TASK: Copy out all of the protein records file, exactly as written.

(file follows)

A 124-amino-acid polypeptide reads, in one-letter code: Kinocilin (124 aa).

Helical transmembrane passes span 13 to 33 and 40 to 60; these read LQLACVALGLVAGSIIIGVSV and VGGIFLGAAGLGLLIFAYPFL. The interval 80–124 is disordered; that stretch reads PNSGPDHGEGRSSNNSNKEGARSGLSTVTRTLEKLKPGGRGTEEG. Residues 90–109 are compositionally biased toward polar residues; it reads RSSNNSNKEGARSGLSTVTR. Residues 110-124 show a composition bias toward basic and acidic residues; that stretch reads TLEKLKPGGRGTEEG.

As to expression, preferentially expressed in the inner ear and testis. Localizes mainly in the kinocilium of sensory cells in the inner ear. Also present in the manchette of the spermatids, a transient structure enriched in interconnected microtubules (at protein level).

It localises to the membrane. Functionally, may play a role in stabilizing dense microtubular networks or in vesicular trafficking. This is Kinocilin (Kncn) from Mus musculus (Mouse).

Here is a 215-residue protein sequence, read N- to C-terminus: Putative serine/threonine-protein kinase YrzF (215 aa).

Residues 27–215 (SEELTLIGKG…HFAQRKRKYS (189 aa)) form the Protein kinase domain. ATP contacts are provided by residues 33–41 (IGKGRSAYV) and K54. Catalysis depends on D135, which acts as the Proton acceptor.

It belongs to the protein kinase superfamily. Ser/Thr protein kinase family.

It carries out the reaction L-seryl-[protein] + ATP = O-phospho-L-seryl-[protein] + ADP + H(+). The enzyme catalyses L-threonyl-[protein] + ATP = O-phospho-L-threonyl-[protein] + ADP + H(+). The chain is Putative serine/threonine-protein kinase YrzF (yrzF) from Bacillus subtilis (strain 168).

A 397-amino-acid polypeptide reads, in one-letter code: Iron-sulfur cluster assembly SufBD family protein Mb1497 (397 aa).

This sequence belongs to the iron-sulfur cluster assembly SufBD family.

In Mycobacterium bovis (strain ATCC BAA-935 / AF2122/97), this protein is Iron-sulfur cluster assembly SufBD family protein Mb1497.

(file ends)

A 124-amino-acid polypeptide reads, in one-letter code: Kinocilin (124 aa).

Helical transmembrane passes span 13 to 33 and 40 to 60; these read LQLACVALGLVAGSIIIGVSV and VGGIFLGAAGLGLLIFAYPFL. The interval 80–124 is disordered; that stretch reads PNSGPDHGEGRSSNNSNKEGARSGLSTVTRTLEKLKPGGRGTEEG. Residues 90–109 are compositionally biased toward polar residues; it reads RSSNNSNKEGARSGLSTVTR. Residues 110-124 show a composition bias toward basic and acidic residues; that stretch reads TLEKLKPGGRGTEEG.

As to expression, preferentially expressed in the inner ear and testis. Localizes mainly in the kinocilium of sensory cells in the inner ear. Also present in the manchette of the spermatids, a transient structure enriched in interconnected microtubules (at protein level).

It localises to the membrane. Functionally, may play a role in stabilizing dense microtubular networks or in vesicular trafficking. This is Kinocilin (Kncn) from Mus musculus (Mouse).

Here is a 215-residue protein sequence, read N- to C-terminus: Putative serine/threonine-protein kinase YrzF (215 aa).

Residues 27–215 (SEELTLIGKG…HFAQRKRKYS (189 aa)) form the Protein kinase domain. ATP contacts are provided by residues 33–41 (IGKGRSAYV) and K54. Catalysis depends on D135, which acts as the Proton acceptor.

It belongs to the protein kinase superfamily. Ser/Thr protein kinase family.

It carries out the reaction L-seryl-[protein] + ATP = O-phospho-L-seryl-[protein] + ADP + H(+). The enzyme catalyses L-threonyl-[protein] + ATP = O-phospho-L-threonyl-[protein] + ADP + H(+). The chain is Putative serine/threonine-protein kinase YrzF (yrzF) from Bacillus subtilis (strain 168).

A 397-amino-acid polypeptide reads, in one-letter code: Iron-sulfur cluster assembly SufBD family protein Mb1497 (397 aa).

This sequence belongs to the iron-sulfur cluster assembly SufBD family.

In Mycobacterium bovis (strain ATCC BAA-935 / AF2122/97), this protein is Iron-sulfur cluster assembly SufBD family protein Mb1497.